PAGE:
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WINES BY REGION

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Domaine de la Romanee-Conti

drc-statue-vineyards.jpgThe most famous and without doubt the greatest producer of Burgundy, Domaine de la Romanee-Conti's near-mythical reputation for producing extraordinary wines is unsurpassed.  DRC (as it is abbreviated) draws from an incredible 28 hectares of grands crus vineyards: six in Vosne-Romanee (including two monopoles); two white vineyards (Le Montrachet and the never-released Batard-Montrachet); and from 2009 three Cortons (Bressandes, Clos du Roi and Renardes) that are blended to make a single Corton.  The domaine also owns a further 0.6 hectare of Vosne-Romanee premiers crus which are sold off in bulk and used for personal consumption.

Total production averages perhaps 8,000 cases, although the amount produced from each vineyards varies significantly from one year to the next, depending on vintage conditions, wine quality and vineyard work (for example, a large portion of Grands Echezeaux has been replanted in the past few years, so quantities since 2006 have been substantially reduced).

romanee-conti-sign.jpgPart of the reason for such low productionis, unsurprisingly, the domaine's absolute pursuit of quality at every stage.  Great wine begins in the vineyard, and painstaking care is taken not only of individual vines but the soil itself.  Organical and biodynamic viticulture has been progressively adopted since the mid 80s, culminating in total biodynamic cultivation from 2007.  Minimal, natural (vine cuttings, grape skins and manure) fertilisers are used sparingly, if at all (Romanee-Conti hasn't had anything applied for more than a decade) and yields are kept naturally low (close to 25 hl/ha average).  Ploughing is only undertaken during part of the year, and only by horse and hand.  Minimal fungicide is applied (copper sulphate and biodynamic preparations).  Regular replanting, a selection massale from the domaine's own vines, is undertaken regularly, including leaving significant plots fallow for some years, resulting in average vine age of 40-50 years (although no young vine fruit goes in to the domaine's wines).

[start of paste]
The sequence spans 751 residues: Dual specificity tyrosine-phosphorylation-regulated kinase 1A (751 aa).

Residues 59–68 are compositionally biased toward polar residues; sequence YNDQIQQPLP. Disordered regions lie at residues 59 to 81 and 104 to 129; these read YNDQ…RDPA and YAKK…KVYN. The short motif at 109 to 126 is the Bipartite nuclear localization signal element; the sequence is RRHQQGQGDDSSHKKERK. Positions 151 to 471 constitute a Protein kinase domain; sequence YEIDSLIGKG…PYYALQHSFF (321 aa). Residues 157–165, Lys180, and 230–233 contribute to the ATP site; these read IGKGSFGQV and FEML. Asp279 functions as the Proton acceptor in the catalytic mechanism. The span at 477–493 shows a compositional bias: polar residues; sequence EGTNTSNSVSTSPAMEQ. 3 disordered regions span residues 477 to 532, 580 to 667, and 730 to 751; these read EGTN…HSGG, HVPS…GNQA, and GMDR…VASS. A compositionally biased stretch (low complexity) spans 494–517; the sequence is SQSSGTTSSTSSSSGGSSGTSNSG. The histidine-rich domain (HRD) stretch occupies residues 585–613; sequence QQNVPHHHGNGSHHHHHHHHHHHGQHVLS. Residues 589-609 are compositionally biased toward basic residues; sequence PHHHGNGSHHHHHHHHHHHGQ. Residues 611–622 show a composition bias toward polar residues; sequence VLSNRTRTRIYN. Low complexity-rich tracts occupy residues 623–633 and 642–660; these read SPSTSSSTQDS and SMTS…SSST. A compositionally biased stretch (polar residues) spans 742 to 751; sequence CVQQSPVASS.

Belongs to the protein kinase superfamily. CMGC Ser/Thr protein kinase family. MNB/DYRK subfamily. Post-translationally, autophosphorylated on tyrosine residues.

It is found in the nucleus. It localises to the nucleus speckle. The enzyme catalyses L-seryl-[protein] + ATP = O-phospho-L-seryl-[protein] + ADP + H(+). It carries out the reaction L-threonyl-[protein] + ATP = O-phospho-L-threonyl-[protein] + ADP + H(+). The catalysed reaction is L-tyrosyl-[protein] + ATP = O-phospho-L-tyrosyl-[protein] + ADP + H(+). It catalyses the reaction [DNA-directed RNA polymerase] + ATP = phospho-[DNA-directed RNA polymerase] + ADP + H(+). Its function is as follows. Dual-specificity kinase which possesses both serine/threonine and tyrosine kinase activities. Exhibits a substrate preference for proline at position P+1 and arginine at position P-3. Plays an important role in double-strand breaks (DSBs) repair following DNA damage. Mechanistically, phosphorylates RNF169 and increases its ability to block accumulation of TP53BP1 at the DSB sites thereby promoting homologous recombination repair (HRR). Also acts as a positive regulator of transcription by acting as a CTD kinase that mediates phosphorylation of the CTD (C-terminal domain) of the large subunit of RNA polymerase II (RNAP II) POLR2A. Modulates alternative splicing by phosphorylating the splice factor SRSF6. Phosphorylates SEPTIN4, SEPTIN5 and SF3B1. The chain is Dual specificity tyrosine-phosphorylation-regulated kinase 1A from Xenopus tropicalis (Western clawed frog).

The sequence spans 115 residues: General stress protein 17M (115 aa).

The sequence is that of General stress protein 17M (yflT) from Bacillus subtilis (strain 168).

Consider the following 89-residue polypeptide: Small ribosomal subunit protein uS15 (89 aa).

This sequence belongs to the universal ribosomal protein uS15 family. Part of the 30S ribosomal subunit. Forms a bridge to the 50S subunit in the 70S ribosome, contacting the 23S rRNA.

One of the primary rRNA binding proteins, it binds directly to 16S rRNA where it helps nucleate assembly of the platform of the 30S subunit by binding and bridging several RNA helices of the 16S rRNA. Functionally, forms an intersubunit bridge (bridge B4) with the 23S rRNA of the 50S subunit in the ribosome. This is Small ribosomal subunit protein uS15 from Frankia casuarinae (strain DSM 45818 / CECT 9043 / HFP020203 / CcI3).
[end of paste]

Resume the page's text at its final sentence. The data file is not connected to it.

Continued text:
drcbarrels.jpgHarvesting the entire domaine takes 90-odd pickers 8-10 days, and only the most perfect fruit reaches the cuverie.  Yet another selection then takes place (in vibrating sorting tables) where 14 workers eliminate any inferior (rotting, un-ripe) berries.  Usually the majority of stalks are retained, although there is no strict policy, so in some years most may be de-stemmed, where in great, ripe vintages such as 2005 all stalks are utilised.  Small, traditional wooden vats are used mostly, although there are still some stainless steel ones remaining from earlier trials.  Fermentation using indigenous yeasts starts cool and is allowed to proceed over three weeks with twice-daily pigeage.  Usually a small amount of press wine is added to the free-run juice and the wines are placed in barrel on fine lees to complete malolactic fermentations and maturation.  The barrels may be racked once, twice or not at all, depending on each individual barrel.  100% new oak is used each year, mostly Francois Freres (although a handful of other coopers are represented "to keep Francois Freres honest!").

Bottling takes place after around 18 months in cask (often in April), from six barrel lots, and is unfined and unfiltered.


A brief word on conterfeit or fraudulent bottles.  It is sad, but bottles of DRC are becoming increasingly common, as their huge prices and scarcity make them extremely attractive to criminals.  Many of these fakes are increasingly sophisticated, and even more worryingly, they are not uncommon in Australia.  All of the bottles of DRC sold here have been allocated rc-gate.jpgdirectly to me from the Australian importer and representative of DRC, and in turn, they have received them direct from the domaine.  Every bottle has been kept in perfect, temperature-controlled conditions at every stage of its journey, and the serial numbers on each bottle can be traced to prove just that.  There is zero possibility that any bottle of DRC from Fine Wine Merchant is anything other than a perfect, pristine example of the genuine wine.  This peace of mind is an increasingly rare thing in the heady world of fine wine, and as every bottle is in stock, I would happily provide individual photographs or further information for any bottle offered.

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